The Good: His delivery is methodical, repeatable, and relatively effortless. He has a strong lower half and an all-around solid build. During instructs his fastball sat 94 across a three-inning start, and he throws a heavy, low-spin changeup with split-like movement, diving down and away to right-handed hitters.
The Bad: He’s yet to make an official start as a pro, and he dealt with some arm soreness near the end of instructs. He lacks the height of a prototypical starter, though he makes up for it with the aforementioned sturdy frame.
The Irrelevant: Morejon was MVP of the 15-and-under World Cup in 2014.
OFP 55—Mid-rotation starter with upside
Likely 45—Back-end innings eater/middle reliever
The Risks: He’s an undersized, teenage pitcher with zero professional innings under his belt.
Major league ETA: 2020 —Matt Pullman
Ben Carsley’s Fantasy Take: Morejon ranked in at no. 17 on Bret Sayre’s list of the Top 50 dynasty signees for 2016. Floor, polish and probability are the calling cards here, which are slightly more exciting for a pitcher who’ll call Petco home than they would be for most other arms. They’re still not terribly exciting, though, and while he’s mature for a teenager, he’s still a teenager. He’ll probably end up ranked, like, 82nd on the top-100 in 2019 and I’ll be complaining about how boring his profile is.
6. Fernando Tatis, Jr., 3B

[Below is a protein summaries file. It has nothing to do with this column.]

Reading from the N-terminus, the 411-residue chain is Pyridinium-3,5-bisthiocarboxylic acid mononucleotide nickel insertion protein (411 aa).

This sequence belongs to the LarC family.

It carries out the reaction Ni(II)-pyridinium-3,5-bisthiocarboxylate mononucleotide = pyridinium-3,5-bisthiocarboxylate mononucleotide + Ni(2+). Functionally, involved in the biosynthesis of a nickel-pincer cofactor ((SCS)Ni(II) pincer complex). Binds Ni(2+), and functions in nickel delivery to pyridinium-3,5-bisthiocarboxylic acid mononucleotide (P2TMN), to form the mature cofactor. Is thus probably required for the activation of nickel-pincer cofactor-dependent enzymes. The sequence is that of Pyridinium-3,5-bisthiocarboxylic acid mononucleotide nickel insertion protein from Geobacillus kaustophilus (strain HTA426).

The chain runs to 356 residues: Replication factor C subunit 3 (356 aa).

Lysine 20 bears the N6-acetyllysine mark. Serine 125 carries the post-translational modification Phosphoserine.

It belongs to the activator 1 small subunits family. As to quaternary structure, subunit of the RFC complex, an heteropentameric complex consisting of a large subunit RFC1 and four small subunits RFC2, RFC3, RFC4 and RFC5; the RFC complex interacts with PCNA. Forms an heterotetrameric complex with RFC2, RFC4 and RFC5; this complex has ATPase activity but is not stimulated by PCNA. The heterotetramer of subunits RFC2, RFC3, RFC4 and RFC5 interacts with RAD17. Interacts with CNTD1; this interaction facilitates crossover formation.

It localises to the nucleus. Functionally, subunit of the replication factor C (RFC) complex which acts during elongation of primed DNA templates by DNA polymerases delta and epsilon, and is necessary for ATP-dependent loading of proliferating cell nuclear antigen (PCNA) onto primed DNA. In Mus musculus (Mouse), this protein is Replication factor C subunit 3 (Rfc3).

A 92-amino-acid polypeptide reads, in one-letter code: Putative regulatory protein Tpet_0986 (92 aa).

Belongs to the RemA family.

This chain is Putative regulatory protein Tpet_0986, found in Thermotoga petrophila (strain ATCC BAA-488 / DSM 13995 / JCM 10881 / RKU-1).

Height/Weight: 6’3” 185 lbs
Drafted/Acquired: Signed July 2015 by the White Sox out of the Dominican Republic for $825,000; acquired by San Diego in the James Shields deal.
Previous Ranking(s): N/A
2016 Stats: .273/.306/.455, 0 HR, 1 SB in 12 games at short-season Tri-City, .273/.312/.426, 4 HR, 14 SB in 43 games at rookie ball at complex-level AZL.
The Good: Tatis has big-league bloodlines and a big-league body. He features a tall, mature frame which could still be growing, along with broad shoulders which allow for plenty of muscle development. That build lends itself to easy power projection, and when combined with an intriguing hit tool for his age, provides plenty of upside potential. He has the upside of a solid-average hit tool given his knack for barreling the ball. He shows smooth actions at shortstop, which make it easy to see him handling a shift to second or third base if he grows out of the position.